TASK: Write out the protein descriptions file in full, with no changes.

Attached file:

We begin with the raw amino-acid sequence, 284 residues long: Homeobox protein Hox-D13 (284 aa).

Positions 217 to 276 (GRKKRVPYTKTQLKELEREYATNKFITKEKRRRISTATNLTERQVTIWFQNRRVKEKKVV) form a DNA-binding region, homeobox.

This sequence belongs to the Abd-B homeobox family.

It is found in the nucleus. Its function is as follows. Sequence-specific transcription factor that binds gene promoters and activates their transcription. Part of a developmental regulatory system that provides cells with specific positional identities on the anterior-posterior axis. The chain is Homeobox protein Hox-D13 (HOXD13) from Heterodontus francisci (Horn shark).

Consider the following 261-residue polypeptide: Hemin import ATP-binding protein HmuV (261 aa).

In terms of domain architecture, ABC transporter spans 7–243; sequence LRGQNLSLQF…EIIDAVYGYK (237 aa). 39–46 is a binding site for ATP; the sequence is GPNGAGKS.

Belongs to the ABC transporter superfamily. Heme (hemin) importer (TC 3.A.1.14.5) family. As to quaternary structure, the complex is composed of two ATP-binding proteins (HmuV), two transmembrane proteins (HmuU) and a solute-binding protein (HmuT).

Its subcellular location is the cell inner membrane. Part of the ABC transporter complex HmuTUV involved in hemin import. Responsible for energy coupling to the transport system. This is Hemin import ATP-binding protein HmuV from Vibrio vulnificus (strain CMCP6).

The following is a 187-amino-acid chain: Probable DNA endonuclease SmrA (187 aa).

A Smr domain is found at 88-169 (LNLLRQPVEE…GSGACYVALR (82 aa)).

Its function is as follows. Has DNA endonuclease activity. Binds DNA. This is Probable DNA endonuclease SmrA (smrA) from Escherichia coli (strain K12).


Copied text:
We begin with the raw amino-acid sequence, 284 residues long: Homeobox protein Hox-D13 (284 aa).

Positions 217 to 276 (GRKKRVPYTKTQLKELEREYATNKFITKEKRRRISTATNLTERQVTIWFQNRRVKEKKVV) form a DNA-binding region, homeobox.

This sequence belongs to the Abd-B homeobox family.

It is found in the nucleus. Its function is as follows. Sequence-specific transcription factor that binds gene promoters and activates their transcription. Part of a developmental regulatory system that provides cells with specific positional identities on the anterior-posterior axis. The chain is Homeobox protein Hox-D13 (HOXD13) from Heterodontus francisci (Horn shark).

Consider the following 261-residue polypeptide: Hemin import ATP-binding protein HmuV (261 aa).

In terms of domain architecture, ABC transporter spans 7–243; sequence LRGQNLSLQF…EIIDAVYGYK (237 aa). 39–46 is a binding site for ATP; the sequence is GPNGAGKS.

Belongs to the ABC transporter superfamily. Heme (hemin) importer (TC 3.A.1.14.5) family. As to quaternary structure, the complex is composed of two ATP-binding proteins (HmuV), two transmembrane proteins (HmuU) and a solute-binding protein (HmuT).

Its subcellular location is the cell inner membrane. Part of the ABC transporter complex HmuTUV involved in hemin import. Responsible for energy coupling to the transport system. This is Hemin import ATP-binding protein HmuV from Vibrio vulnificus (strain CMCP6).

The following is a 187-amino-acid chain: Probable DNA endonuclease SmrA (187 aa).

A Smr domain is found at 88-169 (LNLLRQPVEE…GSGACYVALR (82 aa)).

Its function is as follows. Has DNA endonuclease activity. Binds DNA. This is Probable DNA endonuclease SmrA (smrA) from Escherichia coli (strain K12).